A new report by a top EU body has revealed some shocking facts about air pollution in the EU.
The European Court of Auditors – a group of experts tasked with checking on the effectiveness of EU policies – has published a damning report, it reveals a number of worrying facts about European air quality and concludes that significantly more action is needed to tackle Europe’s air pollution crisis.
1. “Poor” air in Brussels is “good” in Krakow
The report found worrying differences in air pollution alert systems – the often colour-coded warnings that are supposed to help us understand the danger posed by dirty air.
A concentration of particulate matter that the European Environment Agency considers as representing “poor” air is declared “safe” to citizens in Krakow, Poland.
The mosaic of city-level systems means that “horrible” air in Milan is considered “sufficient” in Sofia.
The Czech city of Ostrava and the Polish city of Krakow are both located in an area that burns a significant amounts of coal, with the nearby Rybnik plant in Poland labelled one of Europe’s ‘Toxic 30’ most harmful.
Air in these cities that would be labelled “very bad” for citizens in Brussels is described as “moderate” and “suitable” in Krakow and Ostrava respectively.
2. Authorities are shutting down monitoring stations
Researchers visited six cities and found that half of them had no more reported data from places where high levels of pollution has previously been detected.
Margherita Tolotto, EEB Air Quality Policy Officer said this “is the air-quality equivalent of removing speeding cameras because they were issuing too many tickets.”
3. Most countries have failed to follow EU law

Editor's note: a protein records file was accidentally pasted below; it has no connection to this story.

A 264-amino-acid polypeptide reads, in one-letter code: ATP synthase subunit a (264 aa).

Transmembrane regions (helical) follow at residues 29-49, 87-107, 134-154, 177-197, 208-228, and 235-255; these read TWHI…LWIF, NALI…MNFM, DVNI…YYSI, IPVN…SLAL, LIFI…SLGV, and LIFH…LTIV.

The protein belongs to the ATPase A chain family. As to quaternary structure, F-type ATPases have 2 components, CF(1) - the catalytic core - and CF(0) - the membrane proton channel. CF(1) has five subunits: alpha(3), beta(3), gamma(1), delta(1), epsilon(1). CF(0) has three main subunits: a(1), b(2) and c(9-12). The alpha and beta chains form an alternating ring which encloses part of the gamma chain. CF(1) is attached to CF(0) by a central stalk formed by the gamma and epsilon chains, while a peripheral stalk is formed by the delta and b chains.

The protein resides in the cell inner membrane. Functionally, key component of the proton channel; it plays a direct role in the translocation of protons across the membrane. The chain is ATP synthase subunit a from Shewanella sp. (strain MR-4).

Only four of the 28 EU member states were compliant with limits for the three pollutants NO2, SO2 and PM in 2016. This means that limits were breached in 24 countries in the most recent year for which data is available.
The European Court of Justice has already ruled against Bulgaria and Poland and the Commission sent a further six governments to court earlier this year, but the report criticises enforcement action as lengthy and failing to lead to effective change.
The auditors urge the Commission to speed-up infringement proceedings against governments that are breeching the limits – something air quality campaigners have called for for years.
4. Not enough is being done to tackle the sources of air pollution
Road traffic, heating homes, farming and industry: air pollution has many sources.
The report highlight the slow progresses made to cut pollution at its source, pointing out some clear inconsistencies between some EU laws and policies and the goal of improving air quality.
For example, the report highlights exceptions to the EU’s Industrial Emissions Directive that will allow major industrial facilities – including heavily-polluting coal-burning power plants – to pollute at much higher rates than would otherwise be allowed.
These exceptions were criticised by the 2016 report Lifting Europe’s Dark Cloud, which suggested they were likely to be contributing to thousands of premature deaths and a host of avoidable sicknesses across Europe. The report revealed that more than half of all coal-fired power plants in Europe are exempt from the usual rules.
Bulgaria, the Czech Republic, Ireland, Greece, Spain, Croatia, Lithuania, Hungary, Poland, Portugal, Romania, Slovenia, Slovakia, Finland and the United Kingdom have all used a so-called ‘Transitional National Plan’ to grant additional pollution allowances to their dirtiest plants.
5. EU limits still need to be strengthened
The report points out that current limits are 15-20 years old and that health professionals support stricter limits in line with the latest recommendations of the World Health Organisation.
Green groups have called on the EU to do more to enforce existing air quality laws and for national governments to back a strengthening of air quality limit values so that EU rules are in line with the latest World Health Organisation (WHO) guidelines. The EEB, ClientEarth, T&E and AirClim have released a position paper which, among other recommendations, supports a harmonization of city-level warning systems and tighter rules for locating monitoring stations.